A Colorful — And Delicate — Ukrainian Tradition

SILVER SPRINGS, MD -- Jurij Dobczansky is carrying forward an 11th-century practice that is part art, part heritage and steeped in religious tradition.

Katelyn Mathis, 13, uses a candle while making her decorated egg during the 34th Annual Pysanka Workshop at the Ukrainian Catholic National Shrine of the Holy Family in the District on April 2.

It begins with a small, funnel-like tube filled with beeswax, brightly colored dyes, a smooth uncooked egg, a steady hand and lots of patience.

And it ends with intricately decorated eggs covered with designs and colors representing Ukrainian identity through the lens of Christianity.

It is the delicate skill of creating pysanka eggs, and Dobczansky, 67, has been sharing it with people in the Washington region for 34 years.

Each spring, he teaches the making of pysanky — the plural form — at workshops at the Ukrainian Catholic National Shrine of the Holy Family in the District.

For Dobczansky, who lives in Silver Spring, Md., the classes are about far more than creating beautiful eggs for the Easter holiday.

It is about keeping alive his heritage and his faith and sharing it with others.

“I remember first crafting — the correct Ukrainian term is ‘writing’ — pysanka around age 7 or 8,” he said.

“I achieved a respectable pysanka — colors, lines — in fourth grade. Then, of course, my mother decided to give my masterpieces away at Easter, and so I was encouraged to make a whole lot more. Eventually, I myself began giving away,” he added.

“The girls were impressed.”

Archaeologists have unearthed ceramic decorated eggs in Ukraine dating circa 3,000 B.C.

For those ancients worshiping the sun god Dazhboh, decorated eggs were an affirmation of spring following a harsh winter.

The eggs were also considered protection against illness and other forms of misfortune.

When Ukrainians adopted Christianity in circa 988, the practice of egg decorating continued but with the focus on Easter.

“We decorate these eggs to remind us of new life and the celebration of the resurrection of Christ,” said Father Robert Hitchens, rector of the Ukrainian Holy Family Church.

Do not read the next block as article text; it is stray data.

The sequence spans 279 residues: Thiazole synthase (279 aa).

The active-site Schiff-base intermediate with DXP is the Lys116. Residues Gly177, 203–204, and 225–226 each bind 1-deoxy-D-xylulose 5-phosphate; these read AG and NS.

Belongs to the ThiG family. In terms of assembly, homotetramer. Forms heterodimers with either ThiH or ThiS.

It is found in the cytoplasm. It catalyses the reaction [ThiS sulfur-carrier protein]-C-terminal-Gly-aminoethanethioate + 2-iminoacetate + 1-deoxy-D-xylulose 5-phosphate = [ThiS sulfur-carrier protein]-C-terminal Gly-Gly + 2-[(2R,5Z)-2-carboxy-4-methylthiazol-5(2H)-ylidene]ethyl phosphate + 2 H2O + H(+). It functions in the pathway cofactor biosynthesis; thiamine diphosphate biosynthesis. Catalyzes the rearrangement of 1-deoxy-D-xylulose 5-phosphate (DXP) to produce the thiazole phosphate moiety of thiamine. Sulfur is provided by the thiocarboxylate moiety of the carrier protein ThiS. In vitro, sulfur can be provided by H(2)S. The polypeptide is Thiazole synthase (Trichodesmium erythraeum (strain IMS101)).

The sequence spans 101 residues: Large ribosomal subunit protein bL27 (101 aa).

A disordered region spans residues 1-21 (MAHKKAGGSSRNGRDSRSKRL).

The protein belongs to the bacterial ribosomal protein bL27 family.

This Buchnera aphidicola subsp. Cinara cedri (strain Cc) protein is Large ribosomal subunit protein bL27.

Hitchens called the passing on of pysanky important because it keeps the culture alive.

Every design has meaning.

A circle represents the sun and integrity, also nature’s triumph over evil.

Dots stand for the future.

A star or “rosetta” is used to convey life itself, the source of light, beauty and perfection.

Triangles are air, fire and water.

Straight lines indicate eternal life.

There is meaning to the colors, too.

White represents purity, birth, light and rejoicing.

Green is fertility — and hopefulness, the sun and life’s joys.

Purple means faith, trust and patience.

Black symbolizes constancy, eternity and the dark before a dawn.

Dobczansky works for the Library of Congress cataloging Slavic materials.

But the creation of pysanky is his avocation.

On a recent Sunday, he conducted his annual workshop before a class of 60, about a dozen of whom were children. 

He took them through the process that at minimum can take an hour for just one egg.

The creation of pysanky begins with an uncooked white egg.

A design is applied with a kistka, a small, funnel-like instrument that sits atop a stick and is filled with beeswax.

The wax is inklike, flowing through a tiny opening the size of a pinhead.

Once the wax design is done, the egg is carefully dipped in dye and then patted dry.

A new design is applied.

The action is repeated until the desired design is achieved.

The wax is removed, revealing the pysanka’s full colors and patterns.

Finally, and again, gingerly, the egg is emptied of its contents by drilling a hole in its wider end and pumping air in with a small needle.

Care must be taken not to pump too much air or the egg will explode.

“Breakage is a normal occurrence,” Dobczansky said.

“This year, though, it didn’t happen. There were no cries of anguish. No tearful whimpers from the children. No cleanups. What a relief!”

Donya Kolcio of McLean, Va., brought her family of six to this year’s workshop.

“It’s a very nice way to introduce your family to the heritage in a festive atmosphere,” she said.

“Some people are hooked the minute they see a pysanka emerging from beneath the blackened beeswax,” Dobczansky said.

“Some are intrigued by the challenge of creating the perfect pysanka. . . . For others, pysanky evoke a cherished family tradition spanning several generations.”

There have been some bows to modernity in today’s pysanky process.

Those without a connection to Ukraine are learning the process.

Some of the instruments used to create the designs are now electric.

And the designs themselves are turning up on everything from Volkswagen exteriors to golf balls. 

Dobczansky is philosophical about the changes.

“You can’t stop people from doing what they do.” 

But that doesn’t mean he’s changing what he does.

“Often, it is asked why we invest so much time and effort into decorating a fragile eggshell,” he said.

“Were you to ask the over 800 who’ve participated in our workshops, you would probably hear 800 reasons. But above all, you’d sense an excitement, a joy, in learning this craft and its tradition. Yes, it appears the eggshell is indeed fragile. But the legacy of the pysanka is quite strong.”

Source: Washington Post